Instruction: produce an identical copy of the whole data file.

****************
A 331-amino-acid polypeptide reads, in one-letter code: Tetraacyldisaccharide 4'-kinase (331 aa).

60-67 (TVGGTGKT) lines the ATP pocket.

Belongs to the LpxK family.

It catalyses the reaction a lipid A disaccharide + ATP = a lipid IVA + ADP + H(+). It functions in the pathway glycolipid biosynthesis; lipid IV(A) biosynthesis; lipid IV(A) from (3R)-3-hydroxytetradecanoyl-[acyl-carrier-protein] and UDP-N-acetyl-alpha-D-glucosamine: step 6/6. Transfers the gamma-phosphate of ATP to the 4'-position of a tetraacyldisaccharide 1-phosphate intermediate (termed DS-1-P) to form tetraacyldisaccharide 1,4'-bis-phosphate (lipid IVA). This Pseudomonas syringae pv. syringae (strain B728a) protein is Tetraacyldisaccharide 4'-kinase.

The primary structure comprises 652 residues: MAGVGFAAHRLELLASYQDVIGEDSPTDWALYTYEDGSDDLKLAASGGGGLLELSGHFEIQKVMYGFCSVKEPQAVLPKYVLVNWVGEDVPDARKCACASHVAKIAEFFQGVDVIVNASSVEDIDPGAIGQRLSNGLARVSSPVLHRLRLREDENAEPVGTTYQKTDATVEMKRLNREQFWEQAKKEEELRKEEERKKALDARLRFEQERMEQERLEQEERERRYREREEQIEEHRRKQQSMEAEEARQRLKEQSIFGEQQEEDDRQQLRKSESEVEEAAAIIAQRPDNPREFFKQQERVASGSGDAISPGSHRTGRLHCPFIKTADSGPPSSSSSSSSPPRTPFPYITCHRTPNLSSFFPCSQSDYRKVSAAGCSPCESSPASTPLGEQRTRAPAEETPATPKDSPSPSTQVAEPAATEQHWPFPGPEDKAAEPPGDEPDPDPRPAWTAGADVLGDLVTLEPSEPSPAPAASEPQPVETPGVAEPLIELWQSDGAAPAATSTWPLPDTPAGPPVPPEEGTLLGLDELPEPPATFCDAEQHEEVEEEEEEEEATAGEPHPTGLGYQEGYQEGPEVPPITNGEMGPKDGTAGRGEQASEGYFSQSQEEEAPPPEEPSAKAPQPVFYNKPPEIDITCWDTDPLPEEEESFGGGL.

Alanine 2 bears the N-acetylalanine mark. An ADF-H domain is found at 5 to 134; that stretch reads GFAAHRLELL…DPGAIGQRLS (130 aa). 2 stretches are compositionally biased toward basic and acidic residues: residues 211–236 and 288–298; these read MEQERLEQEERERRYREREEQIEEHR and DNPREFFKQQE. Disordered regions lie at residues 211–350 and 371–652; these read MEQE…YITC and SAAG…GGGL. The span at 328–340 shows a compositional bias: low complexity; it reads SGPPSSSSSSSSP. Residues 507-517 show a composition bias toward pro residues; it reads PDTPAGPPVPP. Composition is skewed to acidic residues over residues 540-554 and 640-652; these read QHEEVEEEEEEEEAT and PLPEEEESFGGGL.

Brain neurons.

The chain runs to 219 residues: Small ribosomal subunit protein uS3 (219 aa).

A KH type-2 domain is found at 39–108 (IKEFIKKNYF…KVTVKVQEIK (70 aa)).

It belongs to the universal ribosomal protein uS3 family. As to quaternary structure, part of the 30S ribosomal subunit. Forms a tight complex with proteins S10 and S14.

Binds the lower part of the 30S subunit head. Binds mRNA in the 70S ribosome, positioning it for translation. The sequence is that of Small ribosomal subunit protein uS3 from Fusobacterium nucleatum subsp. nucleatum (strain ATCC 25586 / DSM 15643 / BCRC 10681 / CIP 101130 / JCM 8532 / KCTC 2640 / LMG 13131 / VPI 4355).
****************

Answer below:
A 331-amino-acid polypeptide reads, in one-letter code: Tetraacyldisaccharide 4'-kinase (331 aa).

60-67 (TVGGTGKT) lines the ATP pocket.

Belongs to the LpxK family.

It catalyses the reaction a lipid A disaccharide + ATP = a lipid IVA + ADP + H(+). It functions in the pathway glycolipid biosynthesis; lipid IV(A) biosynthesis; lipid IV(A) from (3R)-3-hydroxytetradecanoyl-[acyl-carrier-protein] and UDP-N-acetyl-alpha-D-glucosamine: step 6/6. Transfers the gamma-phosphate of ATP to the 4'-position of a tetraacyldisaccharide 1-phosphate intermediate (termed DS-1-P) to form tetraacyldisaccharide 1,4'-bis-phosphate (lipid IVA). This Pseudomonas syringae pv. syringae (strain B728a) protein is Tetraacyldisaccharide 4'-kinase.

The primary structure comprises 652 residues: MAGVGFAAHRLELLASYQDVIGEDSPTDWALYTYEDGSDDLKLAASGGGGLLELSGHFEIQKVMYGFCSVKEPQAVLPKYVLVNWVGEDVPDARKCACASHVAKIAEFFQGVDVIVNASSVEDIDPGAIGQRLSNGLARVSSPVLHRLRLREDENAEPVGTTYQKTDATVEMKRLNREQFWEQAKKEEELRKEEERKKALDARLRFEQERMEQERLEQEERERRYREREEQIEEHRRKQQSMEAEEARQRLKEQSIFGEQQEEDDRQQLRKSESEVEEAAAIIAQRPDNPREFFKQQERVASGSGDAISPGSHRTGRLHCPFIKTADSGPPSSSSSSSSPPRTPFPYITCHRTPNLSSFFPCSQSDYRKVSAAGCSPCESSPASTPLGEQRTRAPAEETPATPKDSPSPSTQVAEPAATEQHWPFPGPEDKAAEPPGDEPDPDPRPAWTAGADVLGDLVTLEPSEPSPAPAASEPQPVETPGVAEPLIELWQSDGAAPAATSTWPLPDTPAGPPVPPEEGTLLGLDELPEPPATFCDAEQHEEVEEEEEEEEATAGEPHPTGLGYQEGYQEGPEVPPITNGEMGPKDGTAGRGEQASEGYFSQSQEEEAPPPEEPSAKAPQPVFYNKPPEIDITCWDTDPLPEEEESFGGGL.

Alanine 2 bears the N-acetylalanine mark. An ADF-H domain is found at 5 to 134; that stretch reads GFAAHRLELL…DPGAIGQRLS (130 aa). 2 stretches are compositionally biased toward basic and acidic residues: residues 211–236 and 288–298; these read MEQERLEQEERERRYREREEQIEEHR and DNPREFFKQQE. Disordered regions lie at residues 211–350 and 371–652; these read MEQE…YITC and SAAG…GGGL. The span at 328–340 shows a compositional bias: low complexity; it reads SGPPSSSSSSSSP. Residues 507-517 show a composition bias toward pro residues; it reads PDTPAGPPVPP. Composition is skewed to acidic residues over residues 540-554 and 640-652; these read QHEEVEEEEEEEEAT and PLPEEEESFGGGL.

Brain neurons.

The chain runs to 219 residues: Small ribosomal subunit protein uS3 (219 aa).

A KH type-2 domain is found at 39–108 (IKEFIKKNYF…KVTVKVQEIK (70 aa)).

It belongs to the universal ribosomal protein uS3 family. As to quaternary structure, part of the 30S ribosomal subunit. Forms a tight complex with proteins S10 and S14.

Binds the lower part of the 30S subunit head. Binds mRNA in the 70S ribosome, positioning it for translation. The sequence is that of Small ribosomal subunit protein uS3 from Fusobacterium nucleatum subsp. nucleatum (strain ATCC 25586 / DSM 15643 / BCRC 10681 / CIP 101130 / JCM 8532 / KCTC 2640 / LMG 13131 / VPI 4355).